Along with a copy of "The Challenge"

Dear Ms Smith,

If society is to achieve any success in its effort to reduce personal and social damage through drugs use, we must continually re-examine our own understanding and attitudes to drug use, misuse and abuse. It is worth noting that the overwhelming majority of those who use cannabis are not "problem users" and "normal" use ought not be labelled as "abuse".

We also need to examine the successes, failures and costs of past and present control regimes.

Can we really justify punishing people for cannabis possession or growing a few plants when clearly neither individual nor society benefit through the prosecutions?

How does the implementation of law conflict with Human Rights, harm minimalisation and good policing?

Above all it is essential to instigate a continuing dialogue between government, drug agencies, police AND users.

We need to create a just and workable legislation that reduces harm from drugs without infringing upon personal privacy and the rights to choose ones own lifestyle and beliefs.

We need legislation that is aimed at PROTECTION, not control.

To achieve this, we encourage:

a) A truly open and honest dialogue among professionals, government, the public and the cannabis using community,

b) Meaningful discussions on whether it would be preferable to have a system of licensed cannabis retail outlets incorporating all necessary quality control and harm reduction provisions, rather than criminal supply chains that seem unstoppable,

c) Discussion between Government, employers and workers representatives (TUC) on the value, reliability, cost and the need for universal testing for recent past cannabis use.

With this and The Challenge in mind, we would appreciate an opportunity to sit across the table and discuss some of these points. After all, we all wish to see an end to the problems that surround cannabis use under the present system our mutual aim is to decrease risk and harm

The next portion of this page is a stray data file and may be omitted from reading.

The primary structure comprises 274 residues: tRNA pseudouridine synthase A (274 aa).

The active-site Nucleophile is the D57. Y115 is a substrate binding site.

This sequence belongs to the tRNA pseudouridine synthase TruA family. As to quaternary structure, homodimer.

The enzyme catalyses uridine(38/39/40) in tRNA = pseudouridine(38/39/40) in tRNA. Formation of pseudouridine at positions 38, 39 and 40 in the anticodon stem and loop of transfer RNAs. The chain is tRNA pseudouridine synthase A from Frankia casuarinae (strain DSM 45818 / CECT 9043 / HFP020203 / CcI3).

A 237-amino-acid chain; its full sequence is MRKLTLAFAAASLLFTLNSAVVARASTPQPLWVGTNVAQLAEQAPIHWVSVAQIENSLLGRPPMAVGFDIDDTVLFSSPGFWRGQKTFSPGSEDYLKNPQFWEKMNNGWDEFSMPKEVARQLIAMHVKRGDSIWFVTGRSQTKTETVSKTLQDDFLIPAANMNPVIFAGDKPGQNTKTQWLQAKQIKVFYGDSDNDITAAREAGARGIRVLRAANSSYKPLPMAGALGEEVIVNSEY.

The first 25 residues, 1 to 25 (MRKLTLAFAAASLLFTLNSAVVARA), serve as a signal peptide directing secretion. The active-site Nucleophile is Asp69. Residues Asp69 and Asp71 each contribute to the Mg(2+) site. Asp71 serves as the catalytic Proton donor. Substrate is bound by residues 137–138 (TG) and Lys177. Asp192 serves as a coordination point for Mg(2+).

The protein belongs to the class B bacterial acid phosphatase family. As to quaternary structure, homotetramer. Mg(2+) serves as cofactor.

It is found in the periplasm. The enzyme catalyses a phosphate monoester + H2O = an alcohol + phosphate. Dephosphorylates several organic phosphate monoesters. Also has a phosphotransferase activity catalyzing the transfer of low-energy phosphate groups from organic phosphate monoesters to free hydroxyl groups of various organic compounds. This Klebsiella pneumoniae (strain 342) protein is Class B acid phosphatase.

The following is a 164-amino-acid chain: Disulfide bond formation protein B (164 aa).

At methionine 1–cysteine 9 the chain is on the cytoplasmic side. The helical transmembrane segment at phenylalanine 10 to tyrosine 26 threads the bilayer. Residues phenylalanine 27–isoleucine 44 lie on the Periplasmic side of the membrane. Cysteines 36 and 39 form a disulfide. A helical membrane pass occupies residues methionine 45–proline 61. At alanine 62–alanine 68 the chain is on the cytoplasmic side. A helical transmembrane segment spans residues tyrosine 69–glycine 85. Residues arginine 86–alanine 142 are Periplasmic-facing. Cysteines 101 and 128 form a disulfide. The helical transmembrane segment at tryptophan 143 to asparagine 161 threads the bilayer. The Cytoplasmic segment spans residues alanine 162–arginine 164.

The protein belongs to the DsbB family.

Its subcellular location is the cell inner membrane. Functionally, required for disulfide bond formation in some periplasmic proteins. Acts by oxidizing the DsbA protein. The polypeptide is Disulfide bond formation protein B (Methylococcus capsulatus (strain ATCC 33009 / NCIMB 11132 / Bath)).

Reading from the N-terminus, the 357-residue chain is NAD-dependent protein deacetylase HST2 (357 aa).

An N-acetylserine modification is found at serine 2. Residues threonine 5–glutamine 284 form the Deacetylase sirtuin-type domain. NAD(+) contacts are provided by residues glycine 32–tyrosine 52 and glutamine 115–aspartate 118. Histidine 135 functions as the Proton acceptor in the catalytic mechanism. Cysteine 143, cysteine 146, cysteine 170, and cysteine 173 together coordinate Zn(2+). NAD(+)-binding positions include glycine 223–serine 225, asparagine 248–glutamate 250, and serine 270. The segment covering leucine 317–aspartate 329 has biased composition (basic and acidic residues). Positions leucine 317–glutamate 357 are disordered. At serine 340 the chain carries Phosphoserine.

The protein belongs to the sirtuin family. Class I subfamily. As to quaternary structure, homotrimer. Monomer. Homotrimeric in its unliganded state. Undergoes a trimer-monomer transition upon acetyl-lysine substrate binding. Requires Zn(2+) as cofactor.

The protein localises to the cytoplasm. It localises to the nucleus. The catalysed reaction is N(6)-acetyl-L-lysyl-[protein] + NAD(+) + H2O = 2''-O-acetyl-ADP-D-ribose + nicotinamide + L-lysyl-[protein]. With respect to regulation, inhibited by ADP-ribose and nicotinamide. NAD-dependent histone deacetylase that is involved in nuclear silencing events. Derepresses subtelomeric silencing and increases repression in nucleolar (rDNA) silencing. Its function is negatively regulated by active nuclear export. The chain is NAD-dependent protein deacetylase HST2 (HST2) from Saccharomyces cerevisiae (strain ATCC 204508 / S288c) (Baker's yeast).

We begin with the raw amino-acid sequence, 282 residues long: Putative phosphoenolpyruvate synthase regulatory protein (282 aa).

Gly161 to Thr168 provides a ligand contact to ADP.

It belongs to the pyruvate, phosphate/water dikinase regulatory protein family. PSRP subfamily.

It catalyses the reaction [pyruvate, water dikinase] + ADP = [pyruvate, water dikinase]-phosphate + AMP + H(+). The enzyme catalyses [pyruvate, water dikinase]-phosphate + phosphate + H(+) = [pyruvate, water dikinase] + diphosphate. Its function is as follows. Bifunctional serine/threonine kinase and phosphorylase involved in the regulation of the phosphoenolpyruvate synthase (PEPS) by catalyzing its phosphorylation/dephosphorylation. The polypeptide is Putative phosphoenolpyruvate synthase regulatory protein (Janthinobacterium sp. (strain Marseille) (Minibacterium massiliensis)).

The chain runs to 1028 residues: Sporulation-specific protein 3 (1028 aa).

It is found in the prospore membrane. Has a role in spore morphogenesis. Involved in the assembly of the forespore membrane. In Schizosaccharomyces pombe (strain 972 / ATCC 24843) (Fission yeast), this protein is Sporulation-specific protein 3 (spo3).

Direct Communications Unit
2 Marsham Street, London SW1 P 4DF
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HomeOffice Reference: T19384/7 2 August 2007

Dear Mr Barnard,

Thank you for your letter to the Home Secretary, received on 5 July, requesting, with Alun Buffry, Dilys Wood, Chris Baldwin and Winston Matthews, a meeting with the Home Secretary about cannabis.

I am sorry to say that, because of the pressures on her diary, it is not possible for the Home Secretary to commit to meeting you in the foreseeable future.

You will know that the Prime Minister announced on 18 July that, as part of the consultation to review the national drug strategy, the Government will alsoconsult on whether it is now right that cannabis should be moved from Class C back to Class B under the Misuse of Drugs Act 1971. (To see the drug strategy consultation document Drugs: Our Community, Your Say and respond, please visit http://druQs.homeoffice.Qov.uk)

Though statistics show that cannabis use has fallen significantly, there is real public concern about the potential mental health effects of cannabis use and, in particular, the use and availability of stronger forms of the drug, commonly known as skunk. In these circumstances, the Government is considering whether it is necessary to toughen the penalties relating to cannabis use to complement its education and treatment programmes.

The Home Secretary has therefore asked the Advisory Council on the Misuse of Drugs to again assess the medical and social scientific basis of the classification of cannabis. This review will take into account the fact that there are stronger strains of cannabis that may cause more harm. I am sorry to have to send what I know will be a disappointing reply.

Yours sincerely,

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